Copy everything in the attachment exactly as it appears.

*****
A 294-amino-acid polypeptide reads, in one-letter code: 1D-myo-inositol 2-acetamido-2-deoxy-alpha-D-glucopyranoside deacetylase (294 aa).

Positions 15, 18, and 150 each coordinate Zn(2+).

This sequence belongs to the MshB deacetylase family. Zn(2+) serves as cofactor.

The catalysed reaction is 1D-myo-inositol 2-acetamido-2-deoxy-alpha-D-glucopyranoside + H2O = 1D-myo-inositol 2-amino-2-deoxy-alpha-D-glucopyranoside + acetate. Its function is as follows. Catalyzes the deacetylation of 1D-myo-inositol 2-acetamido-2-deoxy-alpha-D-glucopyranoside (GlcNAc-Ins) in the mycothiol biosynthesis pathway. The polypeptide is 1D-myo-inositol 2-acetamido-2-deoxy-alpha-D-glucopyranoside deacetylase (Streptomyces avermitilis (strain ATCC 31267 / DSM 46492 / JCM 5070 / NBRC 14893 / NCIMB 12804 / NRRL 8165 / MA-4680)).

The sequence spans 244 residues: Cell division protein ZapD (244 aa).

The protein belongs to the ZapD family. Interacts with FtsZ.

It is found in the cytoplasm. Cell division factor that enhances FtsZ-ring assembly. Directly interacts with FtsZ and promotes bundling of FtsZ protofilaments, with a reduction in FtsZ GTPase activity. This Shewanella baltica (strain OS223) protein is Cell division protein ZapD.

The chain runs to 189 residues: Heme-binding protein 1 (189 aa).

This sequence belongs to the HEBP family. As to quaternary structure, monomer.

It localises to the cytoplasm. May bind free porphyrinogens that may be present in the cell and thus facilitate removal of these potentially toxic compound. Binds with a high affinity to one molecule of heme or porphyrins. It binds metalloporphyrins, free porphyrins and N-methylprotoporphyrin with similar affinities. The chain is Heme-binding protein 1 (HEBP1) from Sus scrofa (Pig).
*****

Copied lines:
A 294-amino-acid polypeptide reads, in one-letter code: 1D-myo-inositol 2-acetamido-2-deoxy-alpha-D-glucopyranoside deacetylase (294 aa).

Positions 15, 18, and 150 each coordinate Zn(2+).

This sequence belongs to the MshB deacetylase family. Zn(2+) serves as cofactor.

The catalysed reaction is 1D-myo-inositol 2-acetamido-2-deoxy-alpha-D-glucopyranoside + H2O = 1D-myo-inositol 2-amino-2-deoxy-alpha-D-glucopyranoside + acetate. Its function is as follows. Catalyzes the deacetylation of 1D-myo-inositol 2-acetamido-2-deoxy-alpha-D-glucopyranoside (GlcNAc-Ins) in the mycothiol biosynthesis pathway. The polypeptide is 1D-myo-inositol 2-acetamido-2-deoxy-alpha-D-glucopyranoside deacetylase (Streptomyces avermitilis (strain ATCC 31267 / DSM 46492 / JCM 5070 / NBRC 14893 / NCIMB 12804 / NRRL 8165 / MA-4680)).

The sequence spans 244 residues: Cell division protein ZapD (244 aa).

The protein belongs to the ZapD family. Interacts with FtsZ.

It is found in the cytoplasm. Cell division factor that enhances FtsZ-ring assembly. Directly interacts with FtsZ and promotes bundling of FtsZ protofilaments, with a reduction in FtsZ GTPase activity. This Shewanella baltica (strain OS223) protein is Cell division protein ZapD.

The chain runs to 189 residues: Heme-binding protein 1 (189 aa).

This sequence belongs to the HEBP family. As to quaternary structure, monomer.

It localises to the cytoplasm. May bind free porphyrinogens that may be present in the cell and thus facilitate removal of these potentially toxic compound. Binds with a high affinity to one molecule of heme or porphyrins. It binds metalloporphyrins, free porphyrins and N-methylprotoporphyrin with similar affinities. The chain is Heme-binding protein 1 (HEBP1) from Sus scrofa (Pig).